When we were deciding where to build our homesite, I was completely sold on the highest hill near the back fence of our property. When we did the math and realized it would be upwards of twelve thousand dollars to extend the power lines that far, we very quickly scrapped that idea. Not only that, but the cost of building our road from the front gate to our homesite made it cost prohibitive as well. We would have needed a culvert to keep the road from washing out in a low spot. The cost of materials to build our road would have eaten up a lot of our budget.

While I was a little sad to give up on the view that hill offered, we still had several options to pick from and ended up with a beautiful spot overlooking our meadow and the gentle rolling hills.

Ultimately, you want to be completely happy with where you choose to build your home. Just be aware of the extra utility costs you might incur when you’re scouting a location.

How Level is the Area

This was one consideration that really blindsided us. Thankfully, by the time we were choosing a homesite, we had already contracted with a builder and were working on our home plans. He let us know that if the footprint of our house was out of level more than a few feet, it would drastically increase the cost of our foundation. That little hill in the back would have put us 10 feet out of level from one corner of the house to the other. That carried a price tag of over twenty thousand in foundation cost. When the builder staked out our final homesite, we were just a few feet out of level which put us at a much more reasonable final cost in that area.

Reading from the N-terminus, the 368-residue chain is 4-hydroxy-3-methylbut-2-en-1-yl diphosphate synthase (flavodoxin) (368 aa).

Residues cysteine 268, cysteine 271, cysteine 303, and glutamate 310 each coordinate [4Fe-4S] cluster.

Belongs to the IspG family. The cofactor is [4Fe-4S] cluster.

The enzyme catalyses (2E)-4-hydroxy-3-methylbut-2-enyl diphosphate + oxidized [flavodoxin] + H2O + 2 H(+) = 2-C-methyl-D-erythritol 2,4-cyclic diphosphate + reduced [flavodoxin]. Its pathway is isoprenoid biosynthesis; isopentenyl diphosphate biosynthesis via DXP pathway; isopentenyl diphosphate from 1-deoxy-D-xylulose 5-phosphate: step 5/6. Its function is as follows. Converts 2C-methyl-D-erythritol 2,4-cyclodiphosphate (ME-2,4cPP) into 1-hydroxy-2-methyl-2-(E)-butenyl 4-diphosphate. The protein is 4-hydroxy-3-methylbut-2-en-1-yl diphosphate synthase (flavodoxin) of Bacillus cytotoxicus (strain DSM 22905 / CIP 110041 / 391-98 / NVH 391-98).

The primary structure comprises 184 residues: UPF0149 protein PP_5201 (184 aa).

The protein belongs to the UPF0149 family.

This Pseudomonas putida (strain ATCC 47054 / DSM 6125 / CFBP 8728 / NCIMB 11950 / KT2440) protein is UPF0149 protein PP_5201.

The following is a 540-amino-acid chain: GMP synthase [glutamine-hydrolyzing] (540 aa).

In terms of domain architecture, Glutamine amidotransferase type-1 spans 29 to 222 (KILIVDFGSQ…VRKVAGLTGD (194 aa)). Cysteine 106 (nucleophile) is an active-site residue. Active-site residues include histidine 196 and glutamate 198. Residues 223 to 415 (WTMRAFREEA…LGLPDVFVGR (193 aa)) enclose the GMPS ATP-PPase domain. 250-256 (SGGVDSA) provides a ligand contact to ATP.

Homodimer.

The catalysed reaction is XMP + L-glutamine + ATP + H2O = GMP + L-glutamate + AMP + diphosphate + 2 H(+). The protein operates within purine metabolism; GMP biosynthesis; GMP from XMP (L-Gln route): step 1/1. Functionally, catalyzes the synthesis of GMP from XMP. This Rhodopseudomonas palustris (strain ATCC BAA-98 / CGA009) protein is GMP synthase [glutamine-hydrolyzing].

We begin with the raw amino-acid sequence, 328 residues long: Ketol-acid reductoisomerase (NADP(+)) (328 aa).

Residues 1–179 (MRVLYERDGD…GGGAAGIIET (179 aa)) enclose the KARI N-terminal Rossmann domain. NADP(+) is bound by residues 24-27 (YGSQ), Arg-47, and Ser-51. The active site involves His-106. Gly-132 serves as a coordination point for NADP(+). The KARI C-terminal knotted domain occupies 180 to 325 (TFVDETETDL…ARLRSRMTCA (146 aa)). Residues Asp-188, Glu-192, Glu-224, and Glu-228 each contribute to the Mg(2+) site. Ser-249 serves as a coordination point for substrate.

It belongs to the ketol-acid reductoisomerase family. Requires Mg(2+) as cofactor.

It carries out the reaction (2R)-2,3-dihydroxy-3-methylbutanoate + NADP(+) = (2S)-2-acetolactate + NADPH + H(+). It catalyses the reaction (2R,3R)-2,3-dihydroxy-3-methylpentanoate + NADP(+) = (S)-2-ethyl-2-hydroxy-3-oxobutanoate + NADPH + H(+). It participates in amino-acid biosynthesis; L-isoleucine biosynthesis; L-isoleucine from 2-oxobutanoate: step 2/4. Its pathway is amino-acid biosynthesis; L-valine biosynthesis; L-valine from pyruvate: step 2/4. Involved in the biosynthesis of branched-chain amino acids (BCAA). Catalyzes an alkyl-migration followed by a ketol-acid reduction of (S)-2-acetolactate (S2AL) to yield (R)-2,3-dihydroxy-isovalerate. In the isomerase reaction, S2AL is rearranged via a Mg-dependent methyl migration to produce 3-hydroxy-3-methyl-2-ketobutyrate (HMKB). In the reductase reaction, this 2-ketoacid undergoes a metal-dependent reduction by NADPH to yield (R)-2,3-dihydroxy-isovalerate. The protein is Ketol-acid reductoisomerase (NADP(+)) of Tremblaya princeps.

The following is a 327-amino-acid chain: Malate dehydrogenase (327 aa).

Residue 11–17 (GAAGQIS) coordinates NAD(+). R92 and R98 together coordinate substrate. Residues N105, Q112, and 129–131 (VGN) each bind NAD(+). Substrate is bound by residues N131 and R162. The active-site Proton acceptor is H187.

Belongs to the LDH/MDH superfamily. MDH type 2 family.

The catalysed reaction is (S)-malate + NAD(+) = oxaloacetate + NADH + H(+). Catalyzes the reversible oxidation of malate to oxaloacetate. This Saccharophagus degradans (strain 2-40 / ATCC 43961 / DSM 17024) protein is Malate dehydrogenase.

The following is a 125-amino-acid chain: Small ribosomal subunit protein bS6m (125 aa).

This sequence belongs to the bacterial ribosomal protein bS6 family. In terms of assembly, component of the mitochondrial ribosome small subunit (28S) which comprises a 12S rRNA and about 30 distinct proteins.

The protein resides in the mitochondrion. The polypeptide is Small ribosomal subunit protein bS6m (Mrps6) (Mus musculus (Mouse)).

Many people reminded me that homes can be built anywhere including the side of a mountain. However, for us, it was best for us to choose a hill with a nice flat spot on it. This allowed us to avoid the cost and hassle of figuring out how to build on a predominantly uneven surface.